Various groups crowded council chambers on Nov. 15. Stop the War Machine people supported a bill encouraging the city to work with Kirtland Air Force Base on an emergency plan in case things go wrong with the 2,500-plus nuclear weapons stored there. ("Hold it under the cold tap, Love.") Vietnamese-Americans supported a bill recognizing the flag of the former Republic of Vietnam as the official symbol of Albuquerque's Vietnamese-American community. Supporters and opponents of development impact fees faced off.
Sharing my autumnal good mood with all
Fall is simply the best time of year here in Payne's World. Complimenting the brisk nip in the air and autumnal color of the turning leaves is Thanksgiving—a guilt-free opportunity to fill the ol' flux capacitor to the brim with stuffing, turkey, mashed potatoes, cranberries, pumpkin pie and enchiladas (it is New Mexico, you know).
My stint in the “Freedom Corps”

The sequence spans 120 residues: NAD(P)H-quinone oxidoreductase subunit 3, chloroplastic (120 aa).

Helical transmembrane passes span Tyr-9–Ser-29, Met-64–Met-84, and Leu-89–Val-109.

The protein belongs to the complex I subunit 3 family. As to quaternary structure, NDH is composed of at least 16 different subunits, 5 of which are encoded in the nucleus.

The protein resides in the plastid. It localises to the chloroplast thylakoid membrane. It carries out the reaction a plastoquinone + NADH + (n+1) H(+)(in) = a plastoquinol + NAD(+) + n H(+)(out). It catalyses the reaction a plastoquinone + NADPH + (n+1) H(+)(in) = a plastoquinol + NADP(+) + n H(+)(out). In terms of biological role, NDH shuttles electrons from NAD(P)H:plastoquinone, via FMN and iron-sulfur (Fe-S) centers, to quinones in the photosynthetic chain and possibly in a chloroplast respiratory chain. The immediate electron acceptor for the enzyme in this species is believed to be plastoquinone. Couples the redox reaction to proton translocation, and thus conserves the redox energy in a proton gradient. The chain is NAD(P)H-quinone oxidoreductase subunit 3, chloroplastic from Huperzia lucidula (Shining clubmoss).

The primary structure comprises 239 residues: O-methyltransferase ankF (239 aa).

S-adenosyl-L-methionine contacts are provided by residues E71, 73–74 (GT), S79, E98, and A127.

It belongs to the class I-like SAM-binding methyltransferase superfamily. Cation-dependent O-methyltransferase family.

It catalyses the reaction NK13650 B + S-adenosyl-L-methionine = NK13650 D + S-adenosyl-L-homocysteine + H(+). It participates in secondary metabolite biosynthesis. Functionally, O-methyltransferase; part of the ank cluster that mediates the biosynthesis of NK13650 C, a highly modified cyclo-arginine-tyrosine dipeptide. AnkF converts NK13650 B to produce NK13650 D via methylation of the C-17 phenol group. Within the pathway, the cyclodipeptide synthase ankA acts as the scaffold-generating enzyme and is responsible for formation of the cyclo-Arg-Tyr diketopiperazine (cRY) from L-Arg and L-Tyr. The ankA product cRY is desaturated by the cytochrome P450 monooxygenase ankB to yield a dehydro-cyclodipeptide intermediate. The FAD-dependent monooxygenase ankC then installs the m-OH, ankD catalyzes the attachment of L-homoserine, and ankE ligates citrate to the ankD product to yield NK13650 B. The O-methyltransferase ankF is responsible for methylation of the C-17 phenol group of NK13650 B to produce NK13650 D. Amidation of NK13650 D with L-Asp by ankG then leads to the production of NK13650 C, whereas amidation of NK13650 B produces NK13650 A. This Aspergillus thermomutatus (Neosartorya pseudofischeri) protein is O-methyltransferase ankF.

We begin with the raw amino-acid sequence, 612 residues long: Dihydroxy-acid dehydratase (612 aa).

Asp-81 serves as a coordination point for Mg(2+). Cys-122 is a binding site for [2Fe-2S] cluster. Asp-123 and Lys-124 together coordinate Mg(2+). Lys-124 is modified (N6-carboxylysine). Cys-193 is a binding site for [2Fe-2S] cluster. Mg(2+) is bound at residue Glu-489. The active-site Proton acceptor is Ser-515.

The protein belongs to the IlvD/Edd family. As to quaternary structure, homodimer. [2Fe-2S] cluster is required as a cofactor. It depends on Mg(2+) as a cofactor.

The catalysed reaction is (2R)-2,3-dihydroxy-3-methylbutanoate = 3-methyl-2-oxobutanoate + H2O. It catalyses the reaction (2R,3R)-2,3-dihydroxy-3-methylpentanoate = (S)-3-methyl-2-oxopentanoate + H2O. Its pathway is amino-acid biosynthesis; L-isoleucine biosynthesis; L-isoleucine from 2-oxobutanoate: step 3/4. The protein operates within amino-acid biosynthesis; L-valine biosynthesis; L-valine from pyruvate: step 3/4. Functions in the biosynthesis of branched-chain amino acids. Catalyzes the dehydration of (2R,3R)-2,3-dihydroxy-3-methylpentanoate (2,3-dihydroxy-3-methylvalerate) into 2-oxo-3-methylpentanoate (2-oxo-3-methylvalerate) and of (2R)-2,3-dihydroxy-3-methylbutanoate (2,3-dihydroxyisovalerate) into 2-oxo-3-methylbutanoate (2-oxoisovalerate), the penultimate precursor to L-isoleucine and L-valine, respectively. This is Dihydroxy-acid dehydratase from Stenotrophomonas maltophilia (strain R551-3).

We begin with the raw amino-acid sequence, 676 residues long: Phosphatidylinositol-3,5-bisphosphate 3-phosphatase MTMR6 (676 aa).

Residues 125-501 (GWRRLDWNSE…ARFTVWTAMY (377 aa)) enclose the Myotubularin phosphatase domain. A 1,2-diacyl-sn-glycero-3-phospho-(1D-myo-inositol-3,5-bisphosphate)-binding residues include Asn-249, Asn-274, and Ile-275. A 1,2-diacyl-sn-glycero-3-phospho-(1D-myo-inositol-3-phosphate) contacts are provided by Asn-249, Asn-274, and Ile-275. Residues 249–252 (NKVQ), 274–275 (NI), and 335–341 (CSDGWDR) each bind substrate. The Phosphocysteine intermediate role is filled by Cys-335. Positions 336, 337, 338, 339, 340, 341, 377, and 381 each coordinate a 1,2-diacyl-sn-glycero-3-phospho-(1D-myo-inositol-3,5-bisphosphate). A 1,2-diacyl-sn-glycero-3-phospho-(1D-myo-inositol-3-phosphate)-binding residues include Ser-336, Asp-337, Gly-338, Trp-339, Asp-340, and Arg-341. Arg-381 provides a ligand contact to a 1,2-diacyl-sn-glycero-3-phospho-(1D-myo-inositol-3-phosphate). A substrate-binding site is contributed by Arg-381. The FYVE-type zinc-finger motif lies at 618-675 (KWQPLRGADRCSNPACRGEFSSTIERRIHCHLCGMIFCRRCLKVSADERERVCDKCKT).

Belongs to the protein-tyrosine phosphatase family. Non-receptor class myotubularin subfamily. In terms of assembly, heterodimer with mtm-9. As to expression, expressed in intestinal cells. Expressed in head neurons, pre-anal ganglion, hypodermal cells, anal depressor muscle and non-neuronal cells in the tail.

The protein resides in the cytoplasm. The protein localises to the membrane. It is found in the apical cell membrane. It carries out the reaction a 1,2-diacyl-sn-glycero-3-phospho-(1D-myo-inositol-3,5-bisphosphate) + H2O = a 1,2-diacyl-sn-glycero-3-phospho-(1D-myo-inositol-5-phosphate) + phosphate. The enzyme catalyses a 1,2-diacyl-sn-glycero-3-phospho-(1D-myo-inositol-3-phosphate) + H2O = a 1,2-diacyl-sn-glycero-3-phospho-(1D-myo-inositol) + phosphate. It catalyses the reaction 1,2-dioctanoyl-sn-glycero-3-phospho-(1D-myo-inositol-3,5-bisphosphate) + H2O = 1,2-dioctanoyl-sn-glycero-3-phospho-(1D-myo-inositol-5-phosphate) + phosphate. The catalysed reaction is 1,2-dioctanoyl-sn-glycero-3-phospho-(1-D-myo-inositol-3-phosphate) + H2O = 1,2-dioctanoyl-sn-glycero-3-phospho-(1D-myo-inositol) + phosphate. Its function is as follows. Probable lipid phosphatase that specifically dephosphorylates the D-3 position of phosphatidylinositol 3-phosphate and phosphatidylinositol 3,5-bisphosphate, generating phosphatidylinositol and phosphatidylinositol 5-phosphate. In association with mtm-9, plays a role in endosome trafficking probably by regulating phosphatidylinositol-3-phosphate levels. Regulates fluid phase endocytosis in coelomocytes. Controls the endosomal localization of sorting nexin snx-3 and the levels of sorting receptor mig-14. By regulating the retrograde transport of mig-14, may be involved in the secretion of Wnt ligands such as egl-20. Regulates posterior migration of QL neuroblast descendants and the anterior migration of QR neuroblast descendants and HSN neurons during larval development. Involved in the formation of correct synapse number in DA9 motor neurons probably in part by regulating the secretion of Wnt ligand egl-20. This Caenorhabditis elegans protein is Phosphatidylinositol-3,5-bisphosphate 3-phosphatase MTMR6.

When I first received Yale Scott's message from the White House on Wednesday, Oct. 27, I thought it was a prank call, but after verifying its legitimacy, I called him back. He seemed OK. He interviewed me about my experiences as a volunteer, then told me that I had been chosen as one of the many people to be considered for the opportunity to be in the "Freedom Corps"—really just a fancy term for "greeter"—and that I would find out by Friday whether or not I had been selected to greet President George W. Bush on Monday evening, Nov. 1, as he made the rounds on his final day of campaigning. Over the next two days, I get a series of phone calls from several people associated with Scott and the White House, all of whom seem to ask the same questions. I feel like I'm being interrogated. When Friday rolls around, I am told that I have been selected as a "Freedom Corps" representative. I will greet the president at Kirtland Air Force Base, ride in the presidential motorcade and sit on stage at Journal Pavilion while President Bush gives his address. Oh, what to wear?